WASHINGTON (IANS) — US President Donald Trump has denounced the killing of an Indian techie in Kansas saying the nation condemns “hate and evil.”
Trump began his State of the Union address on Tuesday night by referring to racism and bias crimes, including the killing of Srinivas Kuchibhotla last week and the threats against Jewish institutions and desecration of their cemeteries.
“Last week’s shooting in Kansas city reminds us that while we may be a nation divided on policies, we are a country that stands united in condemning hate and evil in all its forms,” the president.
Meanwhile, at a media briefing after Trump had completed his address, White House Principal Deputy Press Secretary Sarah Sander said: “The President is keeping the family of the victim, who was senselessly killed, in his thoughts, and we’re praying for the full and speedy recovery of those who were wounded.”
“As more facts come to light, and it begins to look like this was an act of racially-motivated hatred, we want to reiterate that the President condemns these and any other racially — or religiously — motivated attacks in the strongest terms,” Sander said.
“They have no place in our country, and we will continue to make that clear,” Sander asserted.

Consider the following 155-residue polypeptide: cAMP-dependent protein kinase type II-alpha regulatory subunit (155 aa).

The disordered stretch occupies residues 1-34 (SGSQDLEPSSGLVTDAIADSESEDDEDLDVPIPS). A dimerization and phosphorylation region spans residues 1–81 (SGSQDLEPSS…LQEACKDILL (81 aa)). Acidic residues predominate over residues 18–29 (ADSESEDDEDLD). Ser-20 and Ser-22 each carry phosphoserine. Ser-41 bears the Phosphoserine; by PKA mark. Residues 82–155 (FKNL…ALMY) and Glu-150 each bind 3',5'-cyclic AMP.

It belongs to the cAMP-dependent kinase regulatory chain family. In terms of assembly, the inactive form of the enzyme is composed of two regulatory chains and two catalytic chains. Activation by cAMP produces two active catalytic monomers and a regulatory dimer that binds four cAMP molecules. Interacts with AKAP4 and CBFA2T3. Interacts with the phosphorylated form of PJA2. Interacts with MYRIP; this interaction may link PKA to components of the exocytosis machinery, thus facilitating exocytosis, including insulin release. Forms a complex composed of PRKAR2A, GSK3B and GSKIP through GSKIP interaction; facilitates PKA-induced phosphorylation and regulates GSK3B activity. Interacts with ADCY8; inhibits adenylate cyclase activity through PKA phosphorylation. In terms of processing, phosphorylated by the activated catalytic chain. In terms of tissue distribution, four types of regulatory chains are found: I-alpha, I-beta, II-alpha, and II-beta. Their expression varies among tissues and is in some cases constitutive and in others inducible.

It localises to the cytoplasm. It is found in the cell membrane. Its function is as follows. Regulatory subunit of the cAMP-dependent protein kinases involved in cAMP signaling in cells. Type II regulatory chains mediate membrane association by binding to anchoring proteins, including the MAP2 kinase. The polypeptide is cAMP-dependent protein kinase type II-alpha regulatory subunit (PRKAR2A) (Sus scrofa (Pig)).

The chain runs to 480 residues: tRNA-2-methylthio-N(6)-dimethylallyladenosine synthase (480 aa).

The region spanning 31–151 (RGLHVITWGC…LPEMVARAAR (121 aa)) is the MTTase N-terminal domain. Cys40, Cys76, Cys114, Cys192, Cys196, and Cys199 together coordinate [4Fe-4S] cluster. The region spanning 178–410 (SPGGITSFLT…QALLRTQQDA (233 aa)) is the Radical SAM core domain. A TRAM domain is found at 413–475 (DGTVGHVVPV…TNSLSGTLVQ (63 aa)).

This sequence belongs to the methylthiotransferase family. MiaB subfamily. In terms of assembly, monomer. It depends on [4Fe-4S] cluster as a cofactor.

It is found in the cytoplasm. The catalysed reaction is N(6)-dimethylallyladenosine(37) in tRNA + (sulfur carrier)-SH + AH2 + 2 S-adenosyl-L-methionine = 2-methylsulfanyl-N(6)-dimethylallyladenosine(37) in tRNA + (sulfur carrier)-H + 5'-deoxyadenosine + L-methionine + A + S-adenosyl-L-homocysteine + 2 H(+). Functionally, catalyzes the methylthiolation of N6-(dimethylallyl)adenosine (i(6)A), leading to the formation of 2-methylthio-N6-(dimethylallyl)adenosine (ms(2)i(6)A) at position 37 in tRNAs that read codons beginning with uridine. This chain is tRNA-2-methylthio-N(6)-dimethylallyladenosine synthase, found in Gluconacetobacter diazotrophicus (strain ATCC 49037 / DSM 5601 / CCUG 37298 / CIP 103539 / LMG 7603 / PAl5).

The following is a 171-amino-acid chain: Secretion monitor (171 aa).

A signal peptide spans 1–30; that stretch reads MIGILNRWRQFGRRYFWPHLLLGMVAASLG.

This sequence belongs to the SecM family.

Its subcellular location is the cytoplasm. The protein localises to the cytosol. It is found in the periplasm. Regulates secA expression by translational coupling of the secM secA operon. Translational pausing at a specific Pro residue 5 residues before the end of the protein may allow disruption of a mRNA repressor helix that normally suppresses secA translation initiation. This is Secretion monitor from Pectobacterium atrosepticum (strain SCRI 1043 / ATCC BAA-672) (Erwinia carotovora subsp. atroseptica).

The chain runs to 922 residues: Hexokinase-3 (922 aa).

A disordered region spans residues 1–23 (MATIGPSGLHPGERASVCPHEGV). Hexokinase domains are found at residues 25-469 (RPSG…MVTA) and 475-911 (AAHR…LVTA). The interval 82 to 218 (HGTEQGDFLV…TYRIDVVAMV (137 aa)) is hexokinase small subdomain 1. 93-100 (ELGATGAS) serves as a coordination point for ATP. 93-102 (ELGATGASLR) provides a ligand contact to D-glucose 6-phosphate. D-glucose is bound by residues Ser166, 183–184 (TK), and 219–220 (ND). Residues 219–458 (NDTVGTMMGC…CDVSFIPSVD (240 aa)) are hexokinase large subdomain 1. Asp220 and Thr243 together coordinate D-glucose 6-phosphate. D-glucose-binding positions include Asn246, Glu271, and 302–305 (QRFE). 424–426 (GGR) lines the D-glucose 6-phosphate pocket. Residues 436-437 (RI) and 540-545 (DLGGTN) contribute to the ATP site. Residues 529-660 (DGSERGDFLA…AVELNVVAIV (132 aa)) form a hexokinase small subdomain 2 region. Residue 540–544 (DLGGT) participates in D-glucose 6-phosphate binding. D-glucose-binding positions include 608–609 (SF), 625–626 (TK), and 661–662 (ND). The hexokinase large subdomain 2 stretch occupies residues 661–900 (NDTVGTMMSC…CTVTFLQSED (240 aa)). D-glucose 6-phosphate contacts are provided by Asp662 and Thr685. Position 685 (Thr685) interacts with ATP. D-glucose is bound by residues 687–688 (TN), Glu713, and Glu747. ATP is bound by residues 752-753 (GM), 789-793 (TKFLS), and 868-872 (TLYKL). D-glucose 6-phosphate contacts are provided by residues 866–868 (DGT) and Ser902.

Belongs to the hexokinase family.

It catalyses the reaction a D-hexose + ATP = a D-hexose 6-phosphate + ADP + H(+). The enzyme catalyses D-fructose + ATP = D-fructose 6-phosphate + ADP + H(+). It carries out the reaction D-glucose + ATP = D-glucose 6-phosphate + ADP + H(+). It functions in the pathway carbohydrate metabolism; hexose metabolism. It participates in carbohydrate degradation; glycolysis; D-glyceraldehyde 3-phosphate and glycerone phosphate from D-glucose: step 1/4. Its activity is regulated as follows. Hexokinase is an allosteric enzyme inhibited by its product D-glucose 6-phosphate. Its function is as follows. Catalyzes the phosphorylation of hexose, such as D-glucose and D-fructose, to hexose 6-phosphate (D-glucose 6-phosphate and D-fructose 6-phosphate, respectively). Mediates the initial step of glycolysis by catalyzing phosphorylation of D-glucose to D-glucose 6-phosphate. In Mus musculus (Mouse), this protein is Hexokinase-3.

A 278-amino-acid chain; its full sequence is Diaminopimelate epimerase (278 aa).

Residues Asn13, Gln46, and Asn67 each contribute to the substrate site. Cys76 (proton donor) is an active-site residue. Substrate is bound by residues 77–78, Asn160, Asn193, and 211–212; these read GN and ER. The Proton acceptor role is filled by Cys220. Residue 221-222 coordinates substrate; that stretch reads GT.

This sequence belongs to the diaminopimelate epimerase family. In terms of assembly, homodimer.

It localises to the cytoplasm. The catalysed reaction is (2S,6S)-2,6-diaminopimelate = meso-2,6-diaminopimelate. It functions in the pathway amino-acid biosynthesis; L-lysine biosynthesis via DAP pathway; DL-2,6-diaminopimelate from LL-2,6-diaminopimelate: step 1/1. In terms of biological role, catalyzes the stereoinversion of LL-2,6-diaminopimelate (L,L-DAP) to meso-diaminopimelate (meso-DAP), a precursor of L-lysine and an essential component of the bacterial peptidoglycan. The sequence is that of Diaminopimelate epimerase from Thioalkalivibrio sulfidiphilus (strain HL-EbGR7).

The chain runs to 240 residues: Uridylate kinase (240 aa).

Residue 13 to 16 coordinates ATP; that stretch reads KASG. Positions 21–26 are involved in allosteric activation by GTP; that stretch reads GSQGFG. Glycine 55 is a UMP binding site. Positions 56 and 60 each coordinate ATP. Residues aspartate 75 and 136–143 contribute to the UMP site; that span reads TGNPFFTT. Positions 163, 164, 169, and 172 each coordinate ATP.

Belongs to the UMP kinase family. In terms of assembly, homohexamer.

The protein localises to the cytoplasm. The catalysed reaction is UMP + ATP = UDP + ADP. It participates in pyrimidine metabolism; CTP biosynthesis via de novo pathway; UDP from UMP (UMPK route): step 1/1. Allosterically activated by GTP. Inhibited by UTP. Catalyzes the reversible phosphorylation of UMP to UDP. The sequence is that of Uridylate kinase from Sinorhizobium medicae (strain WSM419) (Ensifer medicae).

Kuchibhotla, 32, was killed and his colleague Alok Madasani was injured when US Navy veteran Adam W. Purinton fired at them at the Austin’s Bar and Grill in Olathe on February 22.
Purinton reportedly got into an argument with the two and hurled racial slurs. He yelled “get out of my country” before shooting them.
Ian Grillot, a 24-year-old American, who tried to save the Indians, was hit by a bullet that pierced his hand and then lodged in his chest. He has since been hospitalised and is recovering.
Trump, during his address, also said: “Recent threats targeting Jewish Community Centres and vandalism of Jewish cemeteries, as well as last week’s shooting in Kansas City, remind us that while we may be a nation divided on policies, we are a country that stands united in condemning hate and evil in all its forms,” Trump said.
Fending off criticism by his political foes that he is insensitive to racism and bigotry, he said: “We are reminded of our Nation’s path toward civil rights and the work that still remains.”
“Each American generation passes the torch of truth, liberty and justice — in an unbroken chain all the way down to the present,” he said. “That torch is now in our hands. And we will use it to light up the world. I am here tonight to deliver a message of unity and strength, and it is a message deeply delivered from my heart.”